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Transportation Secretary Ray LaHood  (Source:
The California and Delaware programs will test out increased law enforcement and public education campaigns for distracted driving

U.S. Transportation Secretary Ray LaHood has unveiled his “Blueprint for Ending Distracted Driving” plan, and also provided California and Delaware with $2.4 million for distracted driving enforcement.
The new “Blueprint for Ending Distracted Driving” calls for four crucial steps toward the elimination of distracted driving. The four steps are as follows: Encouraging the 11 states without distracted driving laws to enforce such legislation; push the auto industry to adopt guidelines for technology used in vehicles; offer educational lessons to new drivers about distracted driving; and provide all stakeholders with options for ending distracted driving for good.
“Distracted driving is an epidemic,” said LaHood. “While we’ve made progress in the past three years by raising awareness about this risky behavior, the simple fact is people are continuing to be killed and injured – and we can put an end to it. Personal responsibility for putting down that cell phone is a good first step – but we need everyone to do their part, whether it’s helping pass strong laws, educating our youngest and most vulnerable drivers, or starting their own campaign to end distracted driving.”

Last month, the U.S. Department of Transportation expressed concerns over automakers' decisions to continue adding in-vehicle technology that could aid distracted driving. It said automakers were doing this just to sell vehicles more easily, offering fun new gadgets and technology to entice drivers.
In addition to the new blueprint, the Department of Transportation is also awarding California and Delaware with $2.4 million for distracted driving enforcement and campaigns.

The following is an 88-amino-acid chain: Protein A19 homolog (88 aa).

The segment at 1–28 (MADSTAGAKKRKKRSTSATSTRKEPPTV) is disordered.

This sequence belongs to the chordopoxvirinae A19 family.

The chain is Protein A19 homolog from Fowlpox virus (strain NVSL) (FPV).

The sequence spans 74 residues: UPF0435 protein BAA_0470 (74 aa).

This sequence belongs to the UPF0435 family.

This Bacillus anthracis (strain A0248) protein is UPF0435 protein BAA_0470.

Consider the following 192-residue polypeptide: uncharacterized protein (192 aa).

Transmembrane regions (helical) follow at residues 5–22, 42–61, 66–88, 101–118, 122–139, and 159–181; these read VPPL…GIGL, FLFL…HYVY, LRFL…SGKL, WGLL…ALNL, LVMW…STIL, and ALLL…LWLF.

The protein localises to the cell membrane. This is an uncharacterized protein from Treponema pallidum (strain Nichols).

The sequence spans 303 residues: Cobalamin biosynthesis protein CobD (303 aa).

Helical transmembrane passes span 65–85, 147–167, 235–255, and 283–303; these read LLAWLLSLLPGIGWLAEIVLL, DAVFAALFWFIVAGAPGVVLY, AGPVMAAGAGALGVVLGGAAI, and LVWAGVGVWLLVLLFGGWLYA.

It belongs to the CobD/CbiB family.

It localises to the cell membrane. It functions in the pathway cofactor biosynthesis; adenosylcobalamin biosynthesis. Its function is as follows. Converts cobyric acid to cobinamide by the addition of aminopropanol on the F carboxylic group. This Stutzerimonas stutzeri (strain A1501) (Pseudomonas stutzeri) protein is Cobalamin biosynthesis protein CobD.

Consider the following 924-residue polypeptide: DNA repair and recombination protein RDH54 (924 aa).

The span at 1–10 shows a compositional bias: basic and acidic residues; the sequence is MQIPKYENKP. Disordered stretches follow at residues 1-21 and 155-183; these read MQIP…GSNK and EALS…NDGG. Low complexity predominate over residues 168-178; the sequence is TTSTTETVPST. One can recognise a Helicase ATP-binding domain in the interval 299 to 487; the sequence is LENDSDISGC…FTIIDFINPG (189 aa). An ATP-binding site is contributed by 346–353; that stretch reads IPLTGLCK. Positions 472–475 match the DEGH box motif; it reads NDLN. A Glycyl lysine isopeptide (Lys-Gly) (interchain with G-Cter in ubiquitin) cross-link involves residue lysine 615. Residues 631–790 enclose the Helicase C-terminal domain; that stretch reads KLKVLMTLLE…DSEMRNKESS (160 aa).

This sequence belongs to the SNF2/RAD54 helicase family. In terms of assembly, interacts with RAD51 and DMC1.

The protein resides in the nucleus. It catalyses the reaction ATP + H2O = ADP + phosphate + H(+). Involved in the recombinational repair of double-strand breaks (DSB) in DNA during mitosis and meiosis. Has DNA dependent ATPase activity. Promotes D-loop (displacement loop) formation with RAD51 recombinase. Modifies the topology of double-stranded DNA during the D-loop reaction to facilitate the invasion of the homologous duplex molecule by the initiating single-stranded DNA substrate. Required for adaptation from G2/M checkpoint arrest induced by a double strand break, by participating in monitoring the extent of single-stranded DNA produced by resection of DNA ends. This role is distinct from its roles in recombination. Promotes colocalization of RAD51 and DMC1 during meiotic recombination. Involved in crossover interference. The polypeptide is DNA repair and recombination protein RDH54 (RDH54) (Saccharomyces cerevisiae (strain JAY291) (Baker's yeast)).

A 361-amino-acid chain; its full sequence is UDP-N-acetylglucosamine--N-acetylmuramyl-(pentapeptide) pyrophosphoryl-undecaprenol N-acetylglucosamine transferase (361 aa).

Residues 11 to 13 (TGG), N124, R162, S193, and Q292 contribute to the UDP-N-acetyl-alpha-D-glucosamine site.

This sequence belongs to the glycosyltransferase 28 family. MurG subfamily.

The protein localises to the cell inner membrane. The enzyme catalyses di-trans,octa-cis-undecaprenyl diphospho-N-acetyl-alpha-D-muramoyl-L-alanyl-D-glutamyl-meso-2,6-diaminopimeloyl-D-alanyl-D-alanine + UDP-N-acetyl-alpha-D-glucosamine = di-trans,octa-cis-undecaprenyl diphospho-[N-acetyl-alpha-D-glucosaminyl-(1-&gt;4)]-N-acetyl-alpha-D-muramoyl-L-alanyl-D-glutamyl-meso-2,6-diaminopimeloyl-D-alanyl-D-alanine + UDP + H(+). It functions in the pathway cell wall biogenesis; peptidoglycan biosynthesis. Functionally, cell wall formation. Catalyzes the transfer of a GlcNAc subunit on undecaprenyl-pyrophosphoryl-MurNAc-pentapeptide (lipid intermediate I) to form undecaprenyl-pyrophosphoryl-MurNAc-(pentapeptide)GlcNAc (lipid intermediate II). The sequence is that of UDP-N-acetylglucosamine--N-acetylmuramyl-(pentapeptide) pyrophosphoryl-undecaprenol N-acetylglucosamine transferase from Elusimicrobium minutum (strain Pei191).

The pilot programs in both states will investigate whether increased law enforcement and paid media coverage can help decrease cases of distracted driving.
“We know from the success of national efforts like ‘Click it or Ticket’ that combining good laws with effective enforcement and a strong public education campaign can – and does – change unsafe driving behavior,” said David Strickland, National Highway Traffic Safety Administration (NHTSA) Administrator. “Now, along with two great state partners, we’re using this proven formula to help tackle distracted driving.”
The pilot programs will take place in eight counties in the Sacramento valley region, which has 3.8 million residents, and statewide throughout Delaware. The pilot programs are to begin in fall 2012.

Source: U.S. Department of Transportation

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RE: LaHood wants to be head of the Nanny-State
By Reclaimer77 on 6/9/2012 12:50:35 AM , Rating: -1
I don't see a huge fundamental distinction between a DUI and driving while texting.

Yes because being temporarily "distracted" and having your brain chemically impaired for hours are exactly the same. Nothing fundamentally different there at all...

By JediJeb on 6/11/2012 12:45:55 PM , Rating: 1
Some I have seen will text and drive for a longer distance than those who are drunk would drive so maybe it is very similar.

In the end there could be a death caused by the behavior so maybe they should be considered nearly the same. And if you think about it, driving after you are drunk means you began driving after your judgement was impaired, but texting while driving you are doing that with a clear mind, so which is the more wanton crime?

By The Raven on 6/11/2012 1:31:20 PM , Rating: 1
Not sure why you got rated down. Sometimes people don't like the condescending tone lol.

Basically, while driving while texting "might" be similar to drunk driving (for arguments sake let us assume as much) I'd rather assume that someone texts 1 time during an hour long drive than be drunk for an hour long drive.

I'm not sure why anyone would disagree with that.

I guess they want to figure that everything is as bad as drunk driving and that everyone is as bad as Hitler lol.

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